Slackwood Farm, Silverdale (Desk-Based Assessment)

Slackwood Farm, Silverdale, Lancashire: Archaeological Desk-Based Assessment

Prior to the submission of a planning application to convert a former barn and renovate the farmhouse at Slackwood Farm, Silverdale, Lancashire, an archaeological investigation was carried out following a request by Doug Moir, Planning Officer (Archaeology) at Lancashire County Council. As the Farmhouse is Grade II* listed, and the barn is within its curtilage, this was to comprise an English Heritage Level 2/3 and 3 type recording of the buildings to be effected in order to provide a permanent record of the structures, provide information about their historical development, and to assess the significance of the surviving fabric. This report contains the results of the desk-based assessment for the site, carried out prior to the first element of the building recording, which will be reported separately. The work was carried out by Greenlane Archaeology between March and October 2009.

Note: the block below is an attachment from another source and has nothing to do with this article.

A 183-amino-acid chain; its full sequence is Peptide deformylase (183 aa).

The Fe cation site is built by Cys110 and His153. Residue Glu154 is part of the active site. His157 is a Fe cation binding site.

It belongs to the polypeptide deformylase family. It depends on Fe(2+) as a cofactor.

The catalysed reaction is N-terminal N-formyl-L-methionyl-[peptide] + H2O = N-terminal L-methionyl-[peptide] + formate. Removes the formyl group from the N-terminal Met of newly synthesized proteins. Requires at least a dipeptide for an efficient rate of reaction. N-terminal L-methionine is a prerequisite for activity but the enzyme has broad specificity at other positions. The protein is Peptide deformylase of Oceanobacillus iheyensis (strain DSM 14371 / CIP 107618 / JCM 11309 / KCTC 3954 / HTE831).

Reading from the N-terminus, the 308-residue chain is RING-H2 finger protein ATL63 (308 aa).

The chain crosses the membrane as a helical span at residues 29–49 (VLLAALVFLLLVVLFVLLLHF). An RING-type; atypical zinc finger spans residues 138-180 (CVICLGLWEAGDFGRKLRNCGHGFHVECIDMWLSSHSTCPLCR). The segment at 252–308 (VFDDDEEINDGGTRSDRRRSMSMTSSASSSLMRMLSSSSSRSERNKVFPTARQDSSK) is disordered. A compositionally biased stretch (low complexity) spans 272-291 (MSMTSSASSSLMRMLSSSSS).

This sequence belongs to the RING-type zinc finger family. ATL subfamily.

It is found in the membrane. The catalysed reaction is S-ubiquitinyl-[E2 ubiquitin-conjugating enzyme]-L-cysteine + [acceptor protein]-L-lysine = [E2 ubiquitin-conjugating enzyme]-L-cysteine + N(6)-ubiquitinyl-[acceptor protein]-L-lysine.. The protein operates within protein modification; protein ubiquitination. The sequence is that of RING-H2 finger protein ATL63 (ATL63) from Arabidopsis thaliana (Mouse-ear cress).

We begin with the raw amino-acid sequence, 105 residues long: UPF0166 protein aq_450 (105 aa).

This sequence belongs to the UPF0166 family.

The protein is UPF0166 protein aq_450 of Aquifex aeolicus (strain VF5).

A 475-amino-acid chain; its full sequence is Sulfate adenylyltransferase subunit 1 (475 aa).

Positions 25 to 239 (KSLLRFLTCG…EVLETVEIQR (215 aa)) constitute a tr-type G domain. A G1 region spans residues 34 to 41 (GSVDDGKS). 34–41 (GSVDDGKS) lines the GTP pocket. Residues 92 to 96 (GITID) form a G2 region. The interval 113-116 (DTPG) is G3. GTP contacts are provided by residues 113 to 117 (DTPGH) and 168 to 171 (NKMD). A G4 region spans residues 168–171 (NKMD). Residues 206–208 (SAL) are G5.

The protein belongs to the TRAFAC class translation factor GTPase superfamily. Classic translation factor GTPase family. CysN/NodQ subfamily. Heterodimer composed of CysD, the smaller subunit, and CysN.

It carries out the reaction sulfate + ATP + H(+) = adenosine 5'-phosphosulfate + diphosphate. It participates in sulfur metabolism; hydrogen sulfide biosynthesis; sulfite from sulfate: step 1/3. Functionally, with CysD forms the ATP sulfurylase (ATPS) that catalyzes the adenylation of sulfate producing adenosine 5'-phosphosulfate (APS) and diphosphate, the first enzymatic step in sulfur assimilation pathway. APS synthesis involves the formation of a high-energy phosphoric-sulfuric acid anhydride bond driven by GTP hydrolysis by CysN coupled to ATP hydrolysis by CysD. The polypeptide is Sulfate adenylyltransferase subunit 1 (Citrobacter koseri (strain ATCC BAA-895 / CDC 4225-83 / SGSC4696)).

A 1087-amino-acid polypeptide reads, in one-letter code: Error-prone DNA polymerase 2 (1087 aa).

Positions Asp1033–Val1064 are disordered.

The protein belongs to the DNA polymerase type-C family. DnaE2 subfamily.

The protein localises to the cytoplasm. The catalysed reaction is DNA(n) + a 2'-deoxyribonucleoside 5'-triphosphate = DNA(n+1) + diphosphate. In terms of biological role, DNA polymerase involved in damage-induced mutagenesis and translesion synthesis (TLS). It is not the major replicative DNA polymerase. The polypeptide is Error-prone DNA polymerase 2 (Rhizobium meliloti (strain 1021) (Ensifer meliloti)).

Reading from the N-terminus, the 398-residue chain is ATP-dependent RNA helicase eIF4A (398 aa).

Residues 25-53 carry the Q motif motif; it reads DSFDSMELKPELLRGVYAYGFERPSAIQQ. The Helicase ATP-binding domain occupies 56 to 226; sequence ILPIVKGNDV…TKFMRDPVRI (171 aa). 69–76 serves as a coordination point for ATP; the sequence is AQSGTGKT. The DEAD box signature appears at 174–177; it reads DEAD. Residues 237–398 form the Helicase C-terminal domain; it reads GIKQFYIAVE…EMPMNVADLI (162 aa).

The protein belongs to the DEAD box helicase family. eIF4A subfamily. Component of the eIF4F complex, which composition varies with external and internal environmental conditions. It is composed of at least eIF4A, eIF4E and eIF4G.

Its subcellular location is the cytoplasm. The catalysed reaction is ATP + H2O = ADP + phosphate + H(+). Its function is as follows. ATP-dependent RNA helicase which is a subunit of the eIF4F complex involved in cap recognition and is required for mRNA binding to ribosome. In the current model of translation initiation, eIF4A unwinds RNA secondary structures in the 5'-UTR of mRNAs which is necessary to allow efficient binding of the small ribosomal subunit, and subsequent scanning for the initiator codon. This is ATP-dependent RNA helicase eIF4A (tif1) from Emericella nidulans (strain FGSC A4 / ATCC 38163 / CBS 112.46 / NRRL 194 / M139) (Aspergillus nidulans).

There are numerous pieces of historical and documentary evidence concerning the site of Slackwood Farm, but detailed information is surprisingly sparse. However, this study has revealed that some or all the current farmstead was constructed early eighteenth century, when an earlier house was replaced. The earliest recorded occupiers, recorded from at least 1632, are the Walling family who were clearly of some importance in the local area, were almost certainly the original owners, and were responsible for the early 18th century rebuilding. They probably held and occupied the site until the end of the 18th century, but by the mid 19th century it had been acquired by the Leighton Hall estate, who continued to own it until 2009. There are few details about the physical development of the buildings; the available maps only show that the house and barn were present by at least the early 19th century, although there are some discrepancies in the details they depict, and there were additional outbuildings that have subsequently been removed. The most significant proposed period of alterations was actually in 1977, when plans were drawn up to divide the house into two dwellings, but these apparently never came to fruition.

The buildings at Slackwood Farm represent a historically and architecturally interesting group, especially the farmhouse, although the sparse nature of the available sources and lack of specific detail about the buildings makes interpretation difficult. This is something that will hopefully be more fully resolved by the completion of the subsequent building recordings.

The full report is available on the Archaeology Data Service website: